Grillið is where casual meets grand hotel fine dining. It has incorporated certain elements of the new casual dining style, but omitted others. Grillið has embraced the kabuki spectacle of the exhibition kitchen, they combine flavours and culinary traditions in novel ways, they source locally as much as possible, shirts and ties are optional and of course some of the plates are made out of bits of wood and lava rocks.
The service and décor stray from the path. White tablecloth shrouds the tables, the cutlery is arranged into complex sigils to invoke the ancient gods of upscale dining, table service is traditional. Dinner ends with the ceremonial wheeling of the digestif cart.
A long hallway, proudly displaying the hotel’s history, leads onto a round polka dot floor, beneath a halo of zodiac signs. It’s art deco by-way-of-the-‘80s. Think ‘Hudsucker Proxy’ with a Masonic flourish and a fantastic 360-degree view of downtown Reykjavík.
I swooped in, joined by a line cook friend of mine. There was a heavy whiff of old money and being seated next to the doppelganger of Roger Sterling didn’t help. So we felt just a tiny bit out of place.
But you’d never recognise us for the working class bozos we are from watching the waiter cater to our every whim. Our waiter, Guðmundur, might just be the finest waiter I’ve witnessed at work in Iceland. He’s been working there since the late ‘70s—in a field notorious for its high employee turnover. He was attentive but never overbearing, alert but never anxious and had a chameleon-like ability to adapt to the atmosphere of each table. He really has mastered this ambiguous craft.
The menu is refreshingly sparse: four starters, two main courses, two desserts.
We ordered the four course fixed menu with wine pairings. At some point the kitchen must have pegged me for a reviewer, as they soon started to sneak other courses into the mix with wild abandon.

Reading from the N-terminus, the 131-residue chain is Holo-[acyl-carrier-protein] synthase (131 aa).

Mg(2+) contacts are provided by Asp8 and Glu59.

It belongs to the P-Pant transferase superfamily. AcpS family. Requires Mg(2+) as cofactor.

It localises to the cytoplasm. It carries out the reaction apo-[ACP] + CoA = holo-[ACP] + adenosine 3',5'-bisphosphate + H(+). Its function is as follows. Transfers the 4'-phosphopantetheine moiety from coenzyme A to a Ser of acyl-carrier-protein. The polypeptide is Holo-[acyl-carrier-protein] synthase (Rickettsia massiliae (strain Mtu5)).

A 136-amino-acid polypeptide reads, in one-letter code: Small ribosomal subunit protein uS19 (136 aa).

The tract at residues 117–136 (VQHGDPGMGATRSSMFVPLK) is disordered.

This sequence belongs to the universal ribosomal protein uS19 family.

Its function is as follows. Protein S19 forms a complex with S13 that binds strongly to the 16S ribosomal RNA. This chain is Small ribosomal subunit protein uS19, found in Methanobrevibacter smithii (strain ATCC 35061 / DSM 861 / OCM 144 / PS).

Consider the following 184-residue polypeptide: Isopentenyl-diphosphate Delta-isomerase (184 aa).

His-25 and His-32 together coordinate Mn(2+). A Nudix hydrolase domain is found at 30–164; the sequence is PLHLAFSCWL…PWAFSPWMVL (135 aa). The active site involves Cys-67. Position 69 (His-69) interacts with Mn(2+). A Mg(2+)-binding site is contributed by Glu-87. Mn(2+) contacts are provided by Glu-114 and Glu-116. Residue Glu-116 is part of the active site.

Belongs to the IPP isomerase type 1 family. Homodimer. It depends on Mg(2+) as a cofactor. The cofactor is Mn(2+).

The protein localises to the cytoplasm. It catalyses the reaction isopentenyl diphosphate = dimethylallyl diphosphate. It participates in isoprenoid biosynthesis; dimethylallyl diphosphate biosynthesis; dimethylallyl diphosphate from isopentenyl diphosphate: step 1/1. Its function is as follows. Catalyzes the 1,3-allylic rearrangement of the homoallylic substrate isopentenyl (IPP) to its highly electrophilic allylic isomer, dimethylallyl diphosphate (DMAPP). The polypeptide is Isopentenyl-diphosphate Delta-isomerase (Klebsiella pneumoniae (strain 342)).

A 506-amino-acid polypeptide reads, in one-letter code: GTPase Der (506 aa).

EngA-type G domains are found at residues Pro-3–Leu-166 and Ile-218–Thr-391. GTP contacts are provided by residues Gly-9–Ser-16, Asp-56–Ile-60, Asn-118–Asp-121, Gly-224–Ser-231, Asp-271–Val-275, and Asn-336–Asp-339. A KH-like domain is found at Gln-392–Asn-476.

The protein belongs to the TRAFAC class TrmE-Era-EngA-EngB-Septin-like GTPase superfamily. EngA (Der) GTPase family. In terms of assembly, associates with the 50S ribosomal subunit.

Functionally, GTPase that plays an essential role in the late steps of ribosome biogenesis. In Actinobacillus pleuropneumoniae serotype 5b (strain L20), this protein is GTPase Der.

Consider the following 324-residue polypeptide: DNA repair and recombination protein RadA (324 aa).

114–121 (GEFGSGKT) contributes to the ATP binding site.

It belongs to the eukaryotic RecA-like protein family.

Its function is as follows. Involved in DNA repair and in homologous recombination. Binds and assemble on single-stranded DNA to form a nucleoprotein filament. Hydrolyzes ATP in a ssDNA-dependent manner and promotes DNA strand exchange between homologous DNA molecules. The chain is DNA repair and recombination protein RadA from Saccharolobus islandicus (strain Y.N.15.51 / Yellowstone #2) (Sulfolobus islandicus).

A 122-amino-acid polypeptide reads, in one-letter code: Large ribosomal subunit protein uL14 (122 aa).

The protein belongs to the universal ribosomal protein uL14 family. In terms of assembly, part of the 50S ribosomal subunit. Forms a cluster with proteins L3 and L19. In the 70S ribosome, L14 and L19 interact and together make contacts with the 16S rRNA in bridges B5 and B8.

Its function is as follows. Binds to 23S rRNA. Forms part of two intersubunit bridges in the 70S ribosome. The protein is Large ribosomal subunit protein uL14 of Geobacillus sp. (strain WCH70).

The first appetizer consisted of a slice of cured salmon with mustard dressing, lomo embuchado with fantabulous chutney, a drizzle of bell pepper sauce and baked chips of queijo prato cheese. The second was a lamb tartar with capers, chives and horseradish. All of it thoroughly excellent and well harmonised.
To go with the appetizers, I picked an Old Fashioned (they said they didn’t get much call for it, which means they have only just started attracting the foodie hipster types like myself).
The first starter was composed of marinated prawns with an avocado purée, cod mousse and a Brazilian pepper sorbet. The sorbet was a particularly inspired touch and although Brazilian pepper is always a great choice for seafood, I’d have liked it just as much as a separate dessert. This was paired with a very fruity New Zealand white.
Second was the pickled mackerel with fermented garlic and green cherry tomato juice. The least successful dish of the evening. Nothing wrong with throwing a plebeian fish in with the high society ingredients, but mackerel is notoriously hard to get right. I loved the surprisingly delicate fermented garlic but throwing blackened garlic on top of that was overkill. This was paired with Skjálfti beer.
The first main course was a fried plaice with smoky cheese, broccoli ragú and toasted sunflower seeds. I love plaice, but I missed the charred fish skin. A delicious combination but the plating could have been livelier. This was paired with an Abadal Picapoll—quite fruity but drier and denser than the last one. Not out of place with the plaice (sorry).
The second main course was grilled tenderloin with Icelandic oyster mushrooms, pearl onion and spring onions. I was very surprised to hear they had sourced the oyster mushrooms from a local grower in Hafnarfjörður. The two-month dry-aged tenderloin was complex and mellow. Heavy on the onion flavour, but the meat could handle it.
This was paired with a 2006 Cune rioja. An excellent wine, but the least successful pairing out of the bunch—probably due to the onions.
Dessert was something between a fudge brownie and chocolate ganache, spread into a pancake/polenta/placenta with freeze-dried garden peas and white chocolate. I applaud the courage, but the peas didn’t quite hold up. The pea-mint sorbet was too light on the mint and a blanket of sweetness threatened to suffocate the dish.
The after-dinner Laphroaig toffees that followed was absolutely brilliant and I am drooling thinking back on them.
There were minor problems here and there, but overall I am impressed with Grillið’s ability to pair the new with the old and their panache for exploring new flavours.
What We Think: Fine dining done right.
Flavour: Nouvelle French, modern Spanish, seasonal local ingredients
Ambiance: A little on the formal side
Service: Spoiled me rotten
Four course menu for two (with wine): 33.200 ISK
Our Rating: 5/5
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